For weeks, there's been a burgeoning perception in political circles that the tumult, controversy, scandal, and chaos of the early months of the Trump administration may be having an effect not just in the polls, but at ballot boxes too. Last week, a special election in Kansas' fourth congressional district saw Democrat James Thompson come within five points of Republican Mike Estes, closely contesting a seat that Estes' predecessor won by 30 points just two years ago. And now, Illinois Democrats' strong performance in statewide races is even further suggesting a very favorable political environment for the party in the age of Trump.
As Jennifer Bendery detailed for Huffington Post, Democrats throughout the state of Illinois won big in elections throughout the state, both retaining seats they were expected to hold, and picking up seats in places they never would've expected to under normal political circumstances. For example, in Elgin Township in Kane County, Franklin Ramirez became the first Democrat to ever win the job of supervisor. And moreover, the township completely changed the partisan bearings of its board, going 100 percent Democratic.
There will be another high-profile test of the rumored "blue wave" happening throughout the country in the weeks to come, although it'll be in far less hospitable territory for Democrats than Illinois. Namely, the special election in Georgia's sixth congressional district ― once represented by former Speaker of the House Newt Gingrich ― where voters will choose a replacement for former representative and current HHS chief Tom Price.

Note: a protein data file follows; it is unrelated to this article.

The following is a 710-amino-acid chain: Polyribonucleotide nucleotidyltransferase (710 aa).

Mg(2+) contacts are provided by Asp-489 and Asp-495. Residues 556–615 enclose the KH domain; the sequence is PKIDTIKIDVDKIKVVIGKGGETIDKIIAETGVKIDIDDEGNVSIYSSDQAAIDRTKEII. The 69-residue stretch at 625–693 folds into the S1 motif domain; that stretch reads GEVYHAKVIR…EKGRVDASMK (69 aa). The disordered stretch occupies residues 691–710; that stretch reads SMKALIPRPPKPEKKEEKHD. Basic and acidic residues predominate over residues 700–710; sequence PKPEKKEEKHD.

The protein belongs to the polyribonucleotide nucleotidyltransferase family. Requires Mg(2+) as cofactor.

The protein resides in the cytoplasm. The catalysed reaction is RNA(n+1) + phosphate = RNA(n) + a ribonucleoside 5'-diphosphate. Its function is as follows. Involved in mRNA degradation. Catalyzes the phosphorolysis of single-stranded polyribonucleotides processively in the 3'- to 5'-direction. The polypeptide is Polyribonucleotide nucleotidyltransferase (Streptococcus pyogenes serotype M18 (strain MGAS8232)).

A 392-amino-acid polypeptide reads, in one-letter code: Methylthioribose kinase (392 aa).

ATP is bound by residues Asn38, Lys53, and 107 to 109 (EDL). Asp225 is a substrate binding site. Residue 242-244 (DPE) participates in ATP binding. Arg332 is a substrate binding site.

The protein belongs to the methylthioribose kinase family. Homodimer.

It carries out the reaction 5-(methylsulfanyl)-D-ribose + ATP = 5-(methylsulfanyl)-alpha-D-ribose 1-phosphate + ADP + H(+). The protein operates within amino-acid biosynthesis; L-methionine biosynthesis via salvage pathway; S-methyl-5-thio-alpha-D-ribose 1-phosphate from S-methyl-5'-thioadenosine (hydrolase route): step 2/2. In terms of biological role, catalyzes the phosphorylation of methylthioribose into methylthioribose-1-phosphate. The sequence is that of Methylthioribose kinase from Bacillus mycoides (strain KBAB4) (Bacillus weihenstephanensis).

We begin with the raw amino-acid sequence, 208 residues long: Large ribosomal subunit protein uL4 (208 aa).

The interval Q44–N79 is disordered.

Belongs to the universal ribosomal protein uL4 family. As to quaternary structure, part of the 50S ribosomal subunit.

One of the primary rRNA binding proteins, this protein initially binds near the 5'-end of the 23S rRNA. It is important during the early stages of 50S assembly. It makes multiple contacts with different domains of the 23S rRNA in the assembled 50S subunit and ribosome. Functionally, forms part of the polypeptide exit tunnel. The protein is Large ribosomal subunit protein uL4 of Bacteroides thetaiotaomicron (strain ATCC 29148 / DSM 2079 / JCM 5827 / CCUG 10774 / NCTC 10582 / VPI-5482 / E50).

That seat is currently being contested by Democrat Jon Ossoff, who is currently leading a crowded field, but may fall short of the outright majority he needs to avoid a runoff. If he ends up in that runoff, his odds would be even longer ― Price previously won his seat by 20 points, speaking to the district's status as a reliable Republican stronghold.
That said, however, the KS-04 special election last week once seemed like a similarly impossible climb, and Thompson nonetheless managed to gain about 25 points on Price's previous 2014 incumbent's margin of victory. In other words, nothing is certain or assured, much less in a time when the Democratic base is absolutely rife with fervor and opposition.
All these local, state, and national special elections are hugely relevant to shaping and understanding the American political reality as it stands now. A useful example is the 2010 Massachusetts special election to replace the late Senator Ted Kennedy, a race that was won by Republican Scott Brown. It was an upset which very nearly derailed the Affordable Care Act, and shook the foundations of the Democratic Party, its complete control of Congress and the executive branch notwithstanding.
That outcome foreshadowed the 2010 midterms, in which the Democrats were handed what then-president Barack Obama described as a "shellacking." So too could more unexpected victories, or even unexpectedly competitive races in deep-red states, hint at a blue wave on the horizon in 2018 ― but those midterms are still more than a year away, and there's no telling what could happen by then.